Demonic Volume 1

Writer: Christopher Sebela
Artists: Dan Brown and Niko Walter
Publisher: Image

A review by Anelise Farris

Demonic Volume 1 CoverDemonic is based on an idea posited by Robert Kirkman (of The Walking Dead fame), and it is masterfully executed by Christopher Sebela, a writer who manages to effectively blend two genres: horror and crime. Scott Graves is a detective that seems to have it all: family, job, health. However, after a word from his past resurfaces—“Novo”—Scott’s demons are unleashed, both literally and figuratively. From here, things only go downhill, as Scott’s daughter is hospitalized with a mysterious illness.

With the doctors at a loss, a demon named Aeshma gives Scott an ultimatum: do my bidding, and your daughter will live. Essentially, Scott becomes an agent for demonic vigilantism, with the seductive Aeshma as his possessor. And, while Scott might not be a killer at his heart, he is more than willing to torture his victims in order to get information about the mysterious Novo cult. As the first volume of Demonic comes to an end, the trouble escalates as Scott has a final confrontation with Novo and his loved ones learn his deadly secret.

This is sophisticated horror. There is a whole lot of blood, like one might expect, but the art is not in any way conventional. It is realistic, elegant, textured, and the artists play with perspective, panel design, and the use of color to reflect mood. The rich art mixed with the careful dialogue imbue the comic with a certain complexity.

The best stories about demonic possession are those that make you care about the possessed, that depict them in a human light rather than as merely a monster. And that is exactly what happens in Demonic. There is an emotional weight to this story: the hopelessness a parent feels when their child is in danger, the martial tension that arise between the parents, and the lengths one will go to protect their family—forcing readers to ask, just how far is too far?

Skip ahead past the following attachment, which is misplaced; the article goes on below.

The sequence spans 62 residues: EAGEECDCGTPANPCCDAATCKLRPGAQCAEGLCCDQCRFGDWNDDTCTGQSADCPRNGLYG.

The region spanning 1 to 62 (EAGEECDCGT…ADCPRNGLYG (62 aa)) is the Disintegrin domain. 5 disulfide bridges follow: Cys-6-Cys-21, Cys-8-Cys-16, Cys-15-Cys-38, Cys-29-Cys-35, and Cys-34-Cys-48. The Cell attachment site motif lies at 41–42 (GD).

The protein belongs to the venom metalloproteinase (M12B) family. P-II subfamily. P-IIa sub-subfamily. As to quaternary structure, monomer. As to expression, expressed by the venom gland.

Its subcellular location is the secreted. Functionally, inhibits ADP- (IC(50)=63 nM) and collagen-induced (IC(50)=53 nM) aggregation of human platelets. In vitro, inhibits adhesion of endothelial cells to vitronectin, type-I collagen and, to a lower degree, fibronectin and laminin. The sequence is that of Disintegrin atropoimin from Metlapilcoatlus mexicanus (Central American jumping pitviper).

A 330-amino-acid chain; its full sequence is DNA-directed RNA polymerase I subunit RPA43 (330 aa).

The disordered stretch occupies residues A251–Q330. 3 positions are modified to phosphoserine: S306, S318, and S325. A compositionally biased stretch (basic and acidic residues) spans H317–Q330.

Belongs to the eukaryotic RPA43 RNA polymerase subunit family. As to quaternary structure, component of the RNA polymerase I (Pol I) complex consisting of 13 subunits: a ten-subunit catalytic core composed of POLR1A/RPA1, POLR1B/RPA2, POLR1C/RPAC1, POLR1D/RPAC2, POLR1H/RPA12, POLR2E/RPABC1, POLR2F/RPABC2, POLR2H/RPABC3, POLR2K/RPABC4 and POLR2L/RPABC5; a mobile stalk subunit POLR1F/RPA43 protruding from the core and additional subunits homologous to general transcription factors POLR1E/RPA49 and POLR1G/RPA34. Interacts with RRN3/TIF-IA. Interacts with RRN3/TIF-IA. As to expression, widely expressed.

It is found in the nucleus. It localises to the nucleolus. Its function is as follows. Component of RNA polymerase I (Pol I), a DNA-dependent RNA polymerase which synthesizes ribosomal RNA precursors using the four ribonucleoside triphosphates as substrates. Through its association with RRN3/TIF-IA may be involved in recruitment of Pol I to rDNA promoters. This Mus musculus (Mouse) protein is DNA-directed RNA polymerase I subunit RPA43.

The Verdict
Buy it!
In Demonic Volume 1, which collects the first six issues, the fears are both of the fantastical and the human, giving it a two-fold power that ensures that you won’t forget it anytime soon. 

Anelise Farris
farranel@isu.edu
I'm a doctor that specializes in folklore and mythology, speculative fiction, and disability studies. Basically, I'm a professional geek. When not researching or teaching, I read; I write; I yoga; I travel; I play with my fur babies; and, I watch way too many (if that's a thing) horror movies.

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